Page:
Northern, Western, Central and Southern Europe
Operational information on the Northern, Western, Central and Southern Europe subregion is presented below. A summary of this can also be downloaded in PDF format. This subregion covers the following countries:
Latest update of camps and office locations 21 Nov 2016. By clicking on the icons on the map, additional information is displayed.
Budgets and Expenditure in Subregion Northern, Western, Central and Southern Europe
People of Concern - 2017 [projected][["Refugees",2127516],["Asylum-seekers",875249],["Stateless",418630],["Others of concern",5760]]
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Operational Environment and StrategyWhile more than 1 million people risked their lives to cross the Mediterranean Sea in 2015 in search of safety and protection in Europe, the implementation of the EU-Turkey statement of 18 March 2016 led to a significant fall in the number of arrivals by sea to Greece. The number of arrivals by sea in Italy remained consistent as compared to 2015.
Some 556,000 applications for asylum had been received by European Union Member States in 2016 to date. Although many countries received less new applications in the first half of 2016 compared to the same period in 2015, Iceland (+900%), Slovenia (+706%), Croatia (+390%), Greece (+254%) and Germany (+223%) received significantly more new applications. Germany received the highest number of new applications in the European Union – more than 360,000 as at June 2016.
The ongoing large numbers of arrivals continues to challenge the Common European Asylum System (CEAS), which requires EU Member States to act collectively and in line with their regional and international obligations. Some EU Member States have introduced restrictive measures, notably in the terms of family reunification, border controls and detention. UNHCR continues to engage in advocacy with respect to the European Commission’s proposals for the reform of the CEAS.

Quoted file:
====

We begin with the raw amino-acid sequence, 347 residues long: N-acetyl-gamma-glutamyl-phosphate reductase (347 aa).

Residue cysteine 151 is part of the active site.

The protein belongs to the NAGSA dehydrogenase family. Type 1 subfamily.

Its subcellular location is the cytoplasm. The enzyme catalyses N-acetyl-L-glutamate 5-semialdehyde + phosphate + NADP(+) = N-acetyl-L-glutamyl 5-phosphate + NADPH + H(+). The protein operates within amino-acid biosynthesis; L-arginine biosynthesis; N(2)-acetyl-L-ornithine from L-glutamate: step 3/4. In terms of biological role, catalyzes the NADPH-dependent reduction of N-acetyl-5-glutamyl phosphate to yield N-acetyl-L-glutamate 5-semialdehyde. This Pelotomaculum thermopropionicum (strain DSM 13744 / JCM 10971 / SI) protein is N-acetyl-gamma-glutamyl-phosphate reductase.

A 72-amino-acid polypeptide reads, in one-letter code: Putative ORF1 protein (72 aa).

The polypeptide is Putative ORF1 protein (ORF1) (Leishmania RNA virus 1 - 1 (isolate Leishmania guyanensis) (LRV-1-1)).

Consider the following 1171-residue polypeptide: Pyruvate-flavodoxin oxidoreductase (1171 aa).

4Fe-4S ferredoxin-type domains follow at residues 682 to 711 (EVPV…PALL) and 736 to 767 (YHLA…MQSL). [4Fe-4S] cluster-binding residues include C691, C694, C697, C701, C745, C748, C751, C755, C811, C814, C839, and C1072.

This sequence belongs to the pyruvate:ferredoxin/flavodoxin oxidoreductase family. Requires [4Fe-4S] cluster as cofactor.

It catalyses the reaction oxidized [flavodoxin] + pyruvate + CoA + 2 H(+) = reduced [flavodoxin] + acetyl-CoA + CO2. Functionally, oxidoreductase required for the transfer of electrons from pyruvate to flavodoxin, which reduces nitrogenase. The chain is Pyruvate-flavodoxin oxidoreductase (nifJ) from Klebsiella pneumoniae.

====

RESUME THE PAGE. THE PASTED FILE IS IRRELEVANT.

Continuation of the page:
In 2017, UNHCR will also continue to focus on: safeguarding asylum space and ensuring access to territory and acceptable reception conditions; supporting authorities with registration, reception and provision of assistance, as well as referrals to relevant services; building and maintaining effective and fair asylum procedures; securing durable solutions; preventing and resolving statelessness; providing technical and functional support to government authorities; and building capacity, particularly in terms of emergency response. Furthermore activities related to SGBV prevention and response, child protection with a particular emphasis on the situation of UASC, as well as integration will be prioritized within the subregion.
Response and ImplementationIn 2017 UNHCR will continue to respond to the refugee situation in Europe, strengthening cooperation with relevant government counterparts, European Union institutions and agencies, international partners, NGOs, volunteer groups and local communities.
In Central Europe, following border closures in the first quarter of 2016, UNHCR adjusted its operational presence to strengthen protection monitoring and related advocacy interventions, while significantly reducing aid delivery. Changes in the asylum legislation in Hungary, alongside the dismantling of integration programmes in the country, had a deterrence effect, and only small numbers of asylum-seekers were admitted with bottlenecks created at border crossing points. Refugees and migrants, albeit in smaller numbers, continue to attempt to transit through Hungary and, to a lesser extent, Croatia and Slovenia, often using smuggling routes to reach destination countries. UNHCR will continue to work with governments, partners and civil society to strengthen asylum systems and to assist the most vulnerable people of concern, including unaccompanied and separated children, and survivors of sexual and gender-based violence (SGBV).